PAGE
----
Electric cars won’t stop 3,287 daily deaths

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Electric cars are in ascendancy. The clattering of applause that follows them is even louder than the knocking of an engine in an old taxi, but it is misplaced. Electric cars do not offer us a better future, they are a toxic smokescreen, powered by batteries.

Electricity is erroneously considered to be a clean fuel but in the UK 60% of it comes from fossil fuels and half of that from coal; electric cars don’t dispense with the problem of pollution, they just disperse it. We all know that air pollution is a serious concern, cities like Bristol regularly exceed the World Health Organisation’s (WHO) limits on safe air and across Britain 40,000 deaths are caused by particulates and toxins every year. But reducing air pollution is less important than addressing the other problems that cars bring.

The thing about electric cars is that they are cars. Cars kill in such huge numbers that we can never be certain of our safety when we are near them. Nearly 1.3 million people die in road crashes every year, on average 3,287 deaths a day. Living with cars is like living next to a streak of tigers, but uglier. Because of cars, thousands upon thousands of streets in Britain have become no-go areas for anyone not encased in a protective metal box, which rather limits normal humanising interactions, such as eye contact or the casual hello. Or walking.

The rolling march of metal and rubber has been responsible for a greater destruction of community than any foreign army ever achieved.

Cars are directly responsible for the wanton neglect of villages, towns and city districts and for the closure of thousands of local shops that could not compete against a journey to Tesco or an out of town mall. Such is the consequence of unfettered, irresponsible encouragement for private transport and the fantasy of a promised land at the end of the next motorway. Cars create isolation for anyone without one, noise pollution for everyone living near a main road, and they make it impossible for half of Britain to use their front gardens or to chat to neighbours in the street. They are responsible for obesity, loneliness and for the imprisonment of a generation of children. If roads were open sewers they would be less dangerous. What Britain needs is a transport plan that protects communities, not destroys them. We need a public transport system that makes private cars redundant and which returns roads to the ownership of the people who live on them.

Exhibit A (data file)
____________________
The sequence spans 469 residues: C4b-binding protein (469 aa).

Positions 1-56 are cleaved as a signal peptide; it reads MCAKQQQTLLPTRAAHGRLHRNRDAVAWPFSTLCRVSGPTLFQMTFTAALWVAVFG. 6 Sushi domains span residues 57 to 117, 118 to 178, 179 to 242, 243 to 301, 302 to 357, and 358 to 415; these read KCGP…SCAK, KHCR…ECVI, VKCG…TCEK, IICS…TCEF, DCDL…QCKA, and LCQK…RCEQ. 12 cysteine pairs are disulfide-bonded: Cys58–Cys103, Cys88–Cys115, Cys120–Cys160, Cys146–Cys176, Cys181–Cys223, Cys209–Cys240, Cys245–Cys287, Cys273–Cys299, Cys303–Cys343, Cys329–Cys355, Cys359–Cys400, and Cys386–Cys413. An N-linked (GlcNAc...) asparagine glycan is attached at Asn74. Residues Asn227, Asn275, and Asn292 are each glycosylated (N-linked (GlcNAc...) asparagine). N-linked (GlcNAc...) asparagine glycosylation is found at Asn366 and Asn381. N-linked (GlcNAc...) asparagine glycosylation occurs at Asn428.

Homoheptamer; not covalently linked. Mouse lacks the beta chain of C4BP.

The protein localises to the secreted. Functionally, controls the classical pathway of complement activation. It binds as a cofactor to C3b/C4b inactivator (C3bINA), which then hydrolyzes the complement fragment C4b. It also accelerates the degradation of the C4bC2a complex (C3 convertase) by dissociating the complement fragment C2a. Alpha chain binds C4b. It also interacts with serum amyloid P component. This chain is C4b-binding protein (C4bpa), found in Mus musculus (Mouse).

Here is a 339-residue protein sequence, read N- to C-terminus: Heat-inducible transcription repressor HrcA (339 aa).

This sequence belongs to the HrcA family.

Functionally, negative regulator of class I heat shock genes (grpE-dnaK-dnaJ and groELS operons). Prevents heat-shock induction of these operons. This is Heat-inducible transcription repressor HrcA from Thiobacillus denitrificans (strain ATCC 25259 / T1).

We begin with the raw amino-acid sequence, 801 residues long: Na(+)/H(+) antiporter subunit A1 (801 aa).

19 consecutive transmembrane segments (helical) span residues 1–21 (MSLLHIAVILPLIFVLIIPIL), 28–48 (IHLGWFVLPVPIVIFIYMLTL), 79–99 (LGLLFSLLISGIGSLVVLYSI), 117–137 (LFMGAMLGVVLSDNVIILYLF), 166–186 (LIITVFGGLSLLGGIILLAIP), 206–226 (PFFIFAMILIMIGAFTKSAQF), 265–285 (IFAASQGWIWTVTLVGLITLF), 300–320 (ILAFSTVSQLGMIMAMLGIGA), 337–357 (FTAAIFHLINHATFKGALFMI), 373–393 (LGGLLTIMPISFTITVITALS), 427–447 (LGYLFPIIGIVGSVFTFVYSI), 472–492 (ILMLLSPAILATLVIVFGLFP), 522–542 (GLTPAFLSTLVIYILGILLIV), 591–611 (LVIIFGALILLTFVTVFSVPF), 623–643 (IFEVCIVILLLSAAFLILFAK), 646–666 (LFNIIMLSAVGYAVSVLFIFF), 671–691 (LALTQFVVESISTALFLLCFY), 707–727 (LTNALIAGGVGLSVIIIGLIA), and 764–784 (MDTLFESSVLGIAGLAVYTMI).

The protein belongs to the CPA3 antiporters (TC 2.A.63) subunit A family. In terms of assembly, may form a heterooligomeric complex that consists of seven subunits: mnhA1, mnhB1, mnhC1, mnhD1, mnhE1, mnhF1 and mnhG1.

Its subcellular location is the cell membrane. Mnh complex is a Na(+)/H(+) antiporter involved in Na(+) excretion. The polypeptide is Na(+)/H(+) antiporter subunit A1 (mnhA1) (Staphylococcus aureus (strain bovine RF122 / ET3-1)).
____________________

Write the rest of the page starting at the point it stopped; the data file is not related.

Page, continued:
We don’t need electric cars, we just need fewer cars.

Other counties are well ahead with such planning. Even in Bogotá, the Columbian capital better known for drugs and crime than bicycles, an event called Ciclovía shuts 75 miles of urban roads every week so that people can enjoy the streets. Hamburg, Germany’s second largest city, has hundreds of miles of bike routes, many of which have replaced roads altogether creating a virtually car-free city centre. Oslo plans to be car-free by 2019, Madrid by 2020 and Helsinki by 2025. In Paris, car-free days have dramatically cut pollution and in China and the far-east new eco-cities design out the need for private vehicles altogether. In the Danish capital, Copenhagen, large areas have been closed to vehicles for decades, with dedicated bicycle routes stretching right across the city into every corner.

All of these cities enjoy better mental health and social cohesion, and thousands of lives have been saved as result. Children cycle to school, the elderly cycle to do their shopping and everyone feels safe and healthy. In Bristol, there’s not even a safe cycle route from the bus station to Temple Meads station.

If we don’t start planning to do the same, Britain will become an increasingly unattractive and unpleasant place to live and work, Brexit or no Brexit. That is why we need to be part of Europe and to follow their lead. And that is why we need to stop all cars in city centres, not just diesel ones.